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Australia HIV & AIDS Statistics
As of December 2011 an estimated 24,731 people were living with an HIV diagnosis in Australia.1
Estimated* HIV and AIDS diagnoses by year
|1987 and earlier||6,846||236||7,116||762||35||797|
* HIV data are adjusted for multiple reporting.
** Numbers may not sum to total due to rounding errors, people whose sex was reported as transgender, and diagnoses in more than one state or territory.
***AIDS diagnoses in New South Wales in 2008 are not included. Includes 36 people whose sex was reported as transgender.
The annual number of HIV diagnoses in Australia peaked in 1987. There followed twelve years of decline, after which the rate of diagnoses grew again to reach 1,136 in 2011 (after adjusting for multiple reporting).3
The annual number of AIDS diagnoses in Australia peaked in 1994 at 953 cases, and then declined rapidly to 216 in 1999. The fall since 1996 was largely due to the introduction of effective combination antiretroviral therapy, which delays progression from HIV infection to AIDS.
HIV transmission in Australia occurs primarily through sexual contact between men. Around 66% of people newly diagnosed with HIV in 2011 were among men who have sex with men; 25% were exposed through heterosexual contact; 3% were due to injecting drug use; and a further 3% were men with a history of both injecting drug use and sex with other men.4
HIV and AIDS cases by state/territory, cumulative until end December 2011
|Australian Capital Territory||302||40||342||95||10||105|
|New South Wales||15,191||1,075||16,528||5,672||289||5,980|
* Numbers may not sum to total due to rounding errors, people whose sex was reported as transgender, and diagnoses in more than one state or territory.
Relative to population size, New South Wales has had by far the highest rate of HIV diagnoses. Victoria has had the second highest rate, followed by Capital Territory, Northern Territory and Queensland.
Ethnicity and country of origin
Overall rates of HIV and AIDS diagnoses per capita have differed little between indigenous and non-indigenous people. However, there are significant differences in transmission routes.
The most recent data shows among Aboriginal and Torres Strait Islander people diagnosed with HIV between 2005 and 2011, sex between men was the reported source of exposure to HIV in 51% of the population (compared to 72% in the non-Indigenous population). Heterosexual contact was the reported transmission route for 17% of cases in the Aboriginal and Torres Strait Islander population (compared to 16% in the non-Indigenous population). The number of cases attributable to injecting drug use was higher among the Indigenous population (17%) than the non-Indigenous (2%). Women accounted for 21% of total HIV infections among the Aboriginal and Torres Strait Islander population.5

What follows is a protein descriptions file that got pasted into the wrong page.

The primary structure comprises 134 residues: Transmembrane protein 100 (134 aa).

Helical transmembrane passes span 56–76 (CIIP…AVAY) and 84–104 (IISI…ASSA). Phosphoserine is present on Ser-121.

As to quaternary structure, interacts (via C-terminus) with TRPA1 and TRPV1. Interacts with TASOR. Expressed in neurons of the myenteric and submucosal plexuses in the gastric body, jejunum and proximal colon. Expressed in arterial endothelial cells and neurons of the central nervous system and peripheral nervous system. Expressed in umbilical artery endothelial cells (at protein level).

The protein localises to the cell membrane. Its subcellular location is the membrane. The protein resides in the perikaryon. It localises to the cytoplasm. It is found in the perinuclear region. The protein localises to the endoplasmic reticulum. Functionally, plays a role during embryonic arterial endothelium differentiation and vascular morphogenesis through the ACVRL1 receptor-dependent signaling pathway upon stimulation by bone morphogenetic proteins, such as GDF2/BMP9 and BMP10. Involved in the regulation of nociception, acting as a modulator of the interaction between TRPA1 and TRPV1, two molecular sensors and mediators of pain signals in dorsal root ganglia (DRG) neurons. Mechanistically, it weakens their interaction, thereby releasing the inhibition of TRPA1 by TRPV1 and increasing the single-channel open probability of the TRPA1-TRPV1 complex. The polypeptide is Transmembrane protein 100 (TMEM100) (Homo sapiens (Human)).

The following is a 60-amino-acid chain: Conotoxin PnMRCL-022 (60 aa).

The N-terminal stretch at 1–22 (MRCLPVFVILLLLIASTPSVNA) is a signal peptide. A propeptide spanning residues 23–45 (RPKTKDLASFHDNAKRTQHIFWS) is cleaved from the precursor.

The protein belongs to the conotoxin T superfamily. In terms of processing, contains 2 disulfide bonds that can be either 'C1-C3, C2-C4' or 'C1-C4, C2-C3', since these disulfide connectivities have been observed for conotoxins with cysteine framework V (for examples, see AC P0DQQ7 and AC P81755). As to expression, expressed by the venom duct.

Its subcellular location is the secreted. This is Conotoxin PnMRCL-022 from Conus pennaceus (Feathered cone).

People born in Australia accounted for 55% of HIV diagnoses in the period 2007-2011.
AIDS cases and deaths following AIDS, by sex and age, cumulative until end December 2011
* Includes people whose sex was reported as transgender
In Australia, further evidence of the benefits of improved therapy has come from the substantial improvement in length of life following the diagnosis of AIDS. Median survival time has increased from 19 months for cases diagnosed prior to 1998 to 69 months for cases diagnosed in 2002.
Related organisations - Australia and HIV
- 1. Kirby Institute (2012) 'Australian Annual Surveillance Report- HIV, viral Hepatitis and sexually transmissible infections in Australia'
- 2. Kirby Institute (2012, April) 'Australian HIV Surveillance Report, Quarterly'
- 3. Kirby Institute (2012) 'Australian Annual Surveillance Report - HIV, viral Hepatitis and sexually transmissible infections in Australia'
- 4. Kirby Institute (2012) 'Australian Annual Surveillance Report - HIV, viral Hepatitis and sexually transmissible infections in Australia'
- 5. Kirby Institute (2012) 'Australian Annual Surveillance Report - HIV, viral Hepatitis and sexally transmissible infections in Australia'